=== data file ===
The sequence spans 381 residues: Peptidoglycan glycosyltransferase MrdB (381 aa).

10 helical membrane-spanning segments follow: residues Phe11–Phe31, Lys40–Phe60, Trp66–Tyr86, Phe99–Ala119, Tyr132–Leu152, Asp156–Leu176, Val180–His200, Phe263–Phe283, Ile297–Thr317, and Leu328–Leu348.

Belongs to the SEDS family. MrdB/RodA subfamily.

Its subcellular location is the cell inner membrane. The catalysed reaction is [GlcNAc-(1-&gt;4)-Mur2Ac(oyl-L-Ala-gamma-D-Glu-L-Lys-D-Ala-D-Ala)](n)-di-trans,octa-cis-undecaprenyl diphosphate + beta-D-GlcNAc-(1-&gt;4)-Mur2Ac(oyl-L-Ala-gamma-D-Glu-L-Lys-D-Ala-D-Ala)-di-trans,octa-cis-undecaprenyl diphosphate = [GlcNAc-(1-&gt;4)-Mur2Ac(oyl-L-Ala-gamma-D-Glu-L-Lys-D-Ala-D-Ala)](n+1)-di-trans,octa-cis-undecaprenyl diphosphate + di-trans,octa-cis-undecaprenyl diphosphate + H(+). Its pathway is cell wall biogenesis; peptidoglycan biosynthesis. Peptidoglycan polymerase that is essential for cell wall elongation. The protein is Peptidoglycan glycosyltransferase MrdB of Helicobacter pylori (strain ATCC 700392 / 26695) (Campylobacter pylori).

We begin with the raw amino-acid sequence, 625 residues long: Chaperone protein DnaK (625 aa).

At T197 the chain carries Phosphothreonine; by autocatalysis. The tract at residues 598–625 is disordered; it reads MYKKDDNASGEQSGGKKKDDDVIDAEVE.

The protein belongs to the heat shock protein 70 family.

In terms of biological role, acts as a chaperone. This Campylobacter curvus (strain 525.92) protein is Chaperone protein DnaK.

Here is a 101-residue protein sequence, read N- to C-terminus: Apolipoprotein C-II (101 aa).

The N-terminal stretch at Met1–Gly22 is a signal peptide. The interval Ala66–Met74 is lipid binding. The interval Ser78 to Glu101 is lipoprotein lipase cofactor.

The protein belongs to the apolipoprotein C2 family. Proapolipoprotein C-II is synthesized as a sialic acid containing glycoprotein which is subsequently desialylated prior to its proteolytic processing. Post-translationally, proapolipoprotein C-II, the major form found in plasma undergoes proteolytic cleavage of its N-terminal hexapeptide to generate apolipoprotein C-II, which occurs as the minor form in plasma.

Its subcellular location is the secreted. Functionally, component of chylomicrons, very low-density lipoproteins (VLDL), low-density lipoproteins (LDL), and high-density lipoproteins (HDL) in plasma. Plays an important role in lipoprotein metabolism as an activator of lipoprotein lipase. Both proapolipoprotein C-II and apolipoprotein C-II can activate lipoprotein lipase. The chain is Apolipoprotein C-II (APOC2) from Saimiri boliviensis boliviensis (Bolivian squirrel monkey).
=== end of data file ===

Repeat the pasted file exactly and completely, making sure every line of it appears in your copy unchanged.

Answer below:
The sequence spans 381 residues: Peptidoglycan glycosyltransferase MrdB (381 aa).

10 helical membrane-spanning segments follow: residues Phe11–Phe31, Lys40–Phe60, Trp66–Tyr86, Phe99–Ala119, Tyr132–Leu152, Asp156–Leu176, Val180–His200, Phe263–Phe283, Ile297–Thr317, and Leu328–Leu348.

Belongs to the SEDS family. MrdB/RodA subfamily.

Its subcellular location is the cell inner membrane. The catalysed reaction is [GlcNAc-(1-&gt;4)-Mur2Ac(oyl-L-Ala-gamma-D-Glu-L-Lys-D-Ala-D-Ala)](n)-di-trans,octa-cis-undecaprenyl diphosphate + beta-D-GlcNAc-(1-&gt;4)-Mur2Ac(oyl-L-Ala-gamma-D-Glu-L-Lys-D-Ala-D-Ala)-di-trans,octa-cis-undecaprenyl diphosphate = [GlcNAc-(1-&gt;4)-Mur2Ac(oyl-L-Ala-gamma-D-Glu-L-Lys-D-Ala-D-Ala)](n+1)-di-trans,octa-cis-undecaprenyl diphosphate + di-trans,octa-cis-undecaprenyl diphosphate + H(+). Its pathway is cell wall biogenesis; peptidoglycan biosynthesis. Peptidoglycan polymerase that is essential for cell wall elongation. The protein is Peptidoglycan glycosyltransferase MrdB of Helicobacter pylori (strain ATCC 700392 / 26695) (Campylobacter pylori).

We begin with the raw amino-acid sequence, 625 residues long: Chaperone protein DnaK (625 aa).

At T197 the chain carries Phosphothreonine; by autocatalysis. The tract at residues 598–625 is disordered; it reads MYKKDDNASGEQSGGKKKDDDVIDAEVE.

The protein belongs to the heat shock protein 70 family.

In terms of biological role, acts as a chaperone. This Campylobacter curvus (strain 525.92) protein is Chaperone protein DnaK.

Here is a 101-residue protein sequence, read N- to C-terminus: Apolipoprotein C-II (101 aa).

The N-terminal stretch at Met1–Gly22 is a signal peptide. The interval Ala66–Met74 is lipid binding. The interval Ser78 to Glu101 is lipoprotein lipase cofactor.

The protein belongs to the apolipoprotein C2 family. Proapolipoprotein C-II is synthesized as a sialic acid containing glycoprotein which is subsequently desialylated prior to its proteolytic processing. Post-translationally, proapolipoprotein C-II, the major form found in plasma undergoes proteolytic cleavage of its N-terminal hexapeptide to generate apolipoprotein C-II, which occurs as the minor form in plasma.

Its subcellular location is the secreted. Functionally, component of chylomicrons, very low-density lipoproteins (VLDL), low-density lipoproteins (LDL), and high-density lipoproteins (HDL) in plasma. Plays an important role in lipoprotein metabolism as an activator of lipoprotein lipase. Both proapolipoprotein C-II and apolipoprotein C-II can activate lipoprotein lipase. The chain is Apolipoprotein C-II (APOC2) from Saimiri boliviensis boliviensis (Bolivian squirrel monkey).